1. Michel de Certeau, The Practice of Everyday Life, trans. Steven F. Rendall (Berke-
ley: University of California Press, 1981), 131, 132.
2. De Certeau’s The Practice of Everyday Life is dedicated “to the ordinary man” (v).
INTRODUCTION. PAPER KNOWLEDGE
1. See Annelise Riles, “Introduction: In Response,” in Documents: Artifacts of Mod-
ern Knowledge, ed. Annelise Riles (Ann Arbor: University of Michigan Press,
2006), 6–7. See also Carlo Ginzburg, Clues, Myths, and the Historical Method,
trans. John Tedeschi and Anne C. Tedeschi (Baltimore, MD: Johns Hopkins
University Press, 1989), 96–155; Anthony Grafton, The Footnote: A Curious His-
tory (Cambridge, MA: Harvard University Press, 1997).
2. John Guillory, “The Memo and Modernity,” Critical Inquiry 31, no. 1 (2004):
3. Lauren Berlant, The Female Complaint: The Unﬁnished Business of Sentimentality
in American Culture (Durham, NC: Duke University Press, 2008), 314.
4. I’ve been influenced here by Virginia Jackson, Dickinson’s Misery: A Theory of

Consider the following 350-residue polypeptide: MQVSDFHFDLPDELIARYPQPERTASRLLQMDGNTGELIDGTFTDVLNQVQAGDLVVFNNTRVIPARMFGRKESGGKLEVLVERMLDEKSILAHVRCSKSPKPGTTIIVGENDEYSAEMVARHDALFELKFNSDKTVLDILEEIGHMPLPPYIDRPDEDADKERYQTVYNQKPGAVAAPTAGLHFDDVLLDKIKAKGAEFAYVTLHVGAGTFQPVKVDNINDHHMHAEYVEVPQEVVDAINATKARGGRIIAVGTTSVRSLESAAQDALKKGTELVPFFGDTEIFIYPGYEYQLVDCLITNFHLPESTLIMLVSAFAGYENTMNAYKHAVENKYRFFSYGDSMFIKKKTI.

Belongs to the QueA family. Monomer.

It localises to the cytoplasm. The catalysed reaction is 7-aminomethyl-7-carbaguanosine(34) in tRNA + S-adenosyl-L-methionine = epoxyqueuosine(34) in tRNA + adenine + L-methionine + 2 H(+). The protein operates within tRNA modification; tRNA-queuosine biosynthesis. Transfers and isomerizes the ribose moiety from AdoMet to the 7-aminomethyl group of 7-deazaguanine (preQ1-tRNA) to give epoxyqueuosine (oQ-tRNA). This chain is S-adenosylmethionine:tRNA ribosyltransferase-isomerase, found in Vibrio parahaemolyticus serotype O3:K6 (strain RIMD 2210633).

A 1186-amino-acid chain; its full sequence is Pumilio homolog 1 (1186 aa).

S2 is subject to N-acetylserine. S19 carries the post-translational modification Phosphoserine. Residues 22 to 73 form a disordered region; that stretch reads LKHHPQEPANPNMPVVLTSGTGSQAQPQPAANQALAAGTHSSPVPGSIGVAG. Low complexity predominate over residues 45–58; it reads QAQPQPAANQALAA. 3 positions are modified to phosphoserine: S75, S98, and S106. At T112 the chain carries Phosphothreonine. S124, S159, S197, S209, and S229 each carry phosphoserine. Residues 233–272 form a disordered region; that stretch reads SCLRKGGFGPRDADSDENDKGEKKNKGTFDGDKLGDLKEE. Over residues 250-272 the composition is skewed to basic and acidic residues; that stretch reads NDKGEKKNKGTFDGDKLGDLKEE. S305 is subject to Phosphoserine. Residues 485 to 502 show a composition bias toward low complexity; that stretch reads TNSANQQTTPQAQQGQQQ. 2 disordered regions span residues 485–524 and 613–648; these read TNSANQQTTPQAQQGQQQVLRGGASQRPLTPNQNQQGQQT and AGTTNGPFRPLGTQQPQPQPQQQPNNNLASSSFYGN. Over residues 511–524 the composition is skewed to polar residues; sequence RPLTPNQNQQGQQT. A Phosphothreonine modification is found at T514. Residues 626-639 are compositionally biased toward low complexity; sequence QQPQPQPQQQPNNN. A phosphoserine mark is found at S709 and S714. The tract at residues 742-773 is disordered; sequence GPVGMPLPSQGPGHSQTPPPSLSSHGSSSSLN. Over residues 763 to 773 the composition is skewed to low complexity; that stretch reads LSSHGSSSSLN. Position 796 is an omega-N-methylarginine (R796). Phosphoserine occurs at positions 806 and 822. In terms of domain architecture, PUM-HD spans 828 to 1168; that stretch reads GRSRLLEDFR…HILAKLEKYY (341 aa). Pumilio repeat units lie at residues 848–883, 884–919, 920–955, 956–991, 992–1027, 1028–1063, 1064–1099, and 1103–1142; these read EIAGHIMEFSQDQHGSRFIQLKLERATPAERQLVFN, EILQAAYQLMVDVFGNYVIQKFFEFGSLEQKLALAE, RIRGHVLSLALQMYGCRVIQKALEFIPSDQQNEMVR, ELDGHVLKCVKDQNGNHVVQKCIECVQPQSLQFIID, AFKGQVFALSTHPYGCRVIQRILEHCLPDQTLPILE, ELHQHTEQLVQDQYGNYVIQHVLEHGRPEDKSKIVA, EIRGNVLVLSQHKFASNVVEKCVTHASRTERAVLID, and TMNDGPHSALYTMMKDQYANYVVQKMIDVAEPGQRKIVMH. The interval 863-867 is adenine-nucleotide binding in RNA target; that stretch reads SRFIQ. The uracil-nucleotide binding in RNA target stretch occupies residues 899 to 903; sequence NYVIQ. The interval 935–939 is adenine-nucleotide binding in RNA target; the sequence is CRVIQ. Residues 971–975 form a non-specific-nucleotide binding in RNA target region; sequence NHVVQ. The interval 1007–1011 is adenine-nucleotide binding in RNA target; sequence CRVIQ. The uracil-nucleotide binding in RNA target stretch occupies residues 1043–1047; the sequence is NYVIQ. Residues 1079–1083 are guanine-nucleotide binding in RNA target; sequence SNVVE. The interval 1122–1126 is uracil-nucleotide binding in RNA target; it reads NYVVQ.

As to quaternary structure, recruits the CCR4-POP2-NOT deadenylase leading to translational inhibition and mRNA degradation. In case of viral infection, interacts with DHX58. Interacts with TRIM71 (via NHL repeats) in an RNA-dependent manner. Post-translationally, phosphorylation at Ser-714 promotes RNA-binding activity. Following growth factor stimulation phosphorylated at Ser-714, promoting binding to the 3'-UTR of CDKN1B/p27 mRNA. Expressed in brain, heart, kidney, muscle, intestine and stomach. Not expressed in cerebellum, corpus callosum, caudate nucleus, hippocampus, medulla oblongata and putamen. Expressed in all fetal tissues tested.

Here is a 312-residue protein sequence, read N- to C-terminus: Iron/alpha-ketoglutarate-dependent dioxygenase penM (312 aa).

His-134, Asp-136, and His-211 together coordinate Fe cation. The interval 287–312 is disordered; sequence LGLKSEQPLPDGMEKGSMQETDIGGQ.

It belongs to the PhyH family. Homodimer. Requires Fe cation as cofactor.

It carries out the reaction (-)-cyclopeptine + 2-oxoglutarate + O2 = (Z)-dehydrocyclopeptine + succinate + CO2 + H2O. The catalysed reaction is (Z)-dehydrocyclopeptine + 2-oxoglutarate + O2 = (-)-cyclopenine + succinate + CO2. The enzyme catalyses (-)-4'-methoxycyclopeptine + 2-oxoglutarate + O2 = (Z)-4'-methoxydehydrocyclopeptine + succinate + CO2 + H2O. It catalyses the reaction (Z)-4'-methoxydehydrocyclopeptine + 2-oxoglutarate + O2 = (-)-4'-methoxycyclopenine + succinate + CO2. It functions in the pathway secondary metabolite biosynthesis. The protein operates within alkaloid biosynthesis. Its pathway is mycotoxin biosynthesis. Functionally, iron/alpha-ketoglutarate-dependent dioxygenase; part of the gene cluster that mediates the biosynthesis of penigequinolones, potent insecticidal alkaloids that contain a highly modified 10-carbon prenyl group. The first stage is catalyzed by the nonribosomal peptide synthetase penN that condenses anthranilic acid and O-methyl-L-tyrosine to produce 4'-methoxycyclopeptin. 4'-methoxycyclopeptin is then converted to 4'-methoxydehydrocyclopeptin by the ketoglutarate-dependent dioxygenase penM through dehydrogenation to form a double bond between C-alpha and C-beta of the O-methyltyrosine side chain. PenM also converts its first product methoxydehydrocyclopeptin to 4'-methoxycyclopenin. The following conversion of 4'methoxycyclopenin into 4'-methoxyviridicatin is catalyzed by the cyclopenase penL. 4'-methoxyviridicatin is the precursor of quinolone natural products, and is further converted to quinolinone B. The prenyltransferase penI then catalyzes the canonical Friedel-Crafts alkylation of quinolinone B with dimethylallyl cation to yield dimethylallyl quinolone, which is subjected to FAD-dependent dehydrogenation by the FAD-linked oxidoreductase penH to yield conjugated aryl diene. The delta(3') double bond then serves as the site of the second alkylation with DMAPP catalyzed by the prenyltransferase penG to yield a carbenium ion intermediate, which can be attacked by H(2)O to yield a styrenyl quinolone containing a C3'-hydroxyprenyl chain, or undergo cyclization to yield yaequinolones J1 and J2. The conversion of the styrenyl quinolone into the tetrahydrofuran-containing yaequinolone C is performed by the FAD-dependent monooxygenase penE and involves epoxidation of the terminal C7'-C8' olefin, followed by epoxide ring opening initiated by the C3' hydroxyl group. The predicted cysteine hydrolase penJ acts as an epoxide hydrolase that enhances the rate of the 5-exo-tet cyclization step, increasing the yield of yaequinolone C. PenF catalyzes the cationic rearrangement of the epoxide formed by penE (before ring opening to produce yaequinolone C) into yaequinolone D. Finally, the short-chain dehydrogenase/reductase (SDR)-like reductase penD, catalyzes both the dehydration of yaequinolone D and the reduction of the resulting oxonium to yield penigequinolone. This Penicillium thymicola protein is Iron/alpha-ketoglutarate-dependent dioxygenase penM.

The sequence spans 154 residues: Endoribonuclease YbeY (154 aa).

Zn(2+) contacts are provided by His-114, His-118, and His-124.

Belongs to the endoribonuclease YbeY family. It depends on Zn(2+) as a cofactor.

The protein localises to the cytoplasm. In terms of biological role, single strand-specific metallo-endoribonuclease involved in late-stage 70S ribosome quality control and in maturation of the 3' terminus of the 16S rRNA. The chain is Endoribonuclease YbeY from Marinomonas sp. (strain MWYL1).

Lyric Reading (Princeton, NJ: Princeton University Press, 2005); Ralph Cohen,
“History and Genre,” New Literary History 17, no. 2 (1986): 203–18; Carolyn R.
Miller, “Genre as Social Action,” Quarterly Journal of Speech 70 (1984): 151–67;
and conversations with Jennie Jackson, Rachael S. King, Cliﬀord Siskin, and
5. Briet was a proponent of the European bibliographical movement called Docu-
mentation. See Suzanne Briet, What Is Documentation? English Translation of the
Classic French Text, trans. Ronald E. Day, Laurent Martinet, and Hermina G. B.
Anghelescu (Lanham, MD: Scarecrow, 2006). See also Bernd Frohmann, “The
Documentality of Mme. Briet’s Antelope,” in Communication Matters: Material-
ist Approaches to Media, Mobility, and Networks, ed. Jeremy Packer and Stephen B.
Crofts Wiley (New York: Routledge, 2012), 173–82.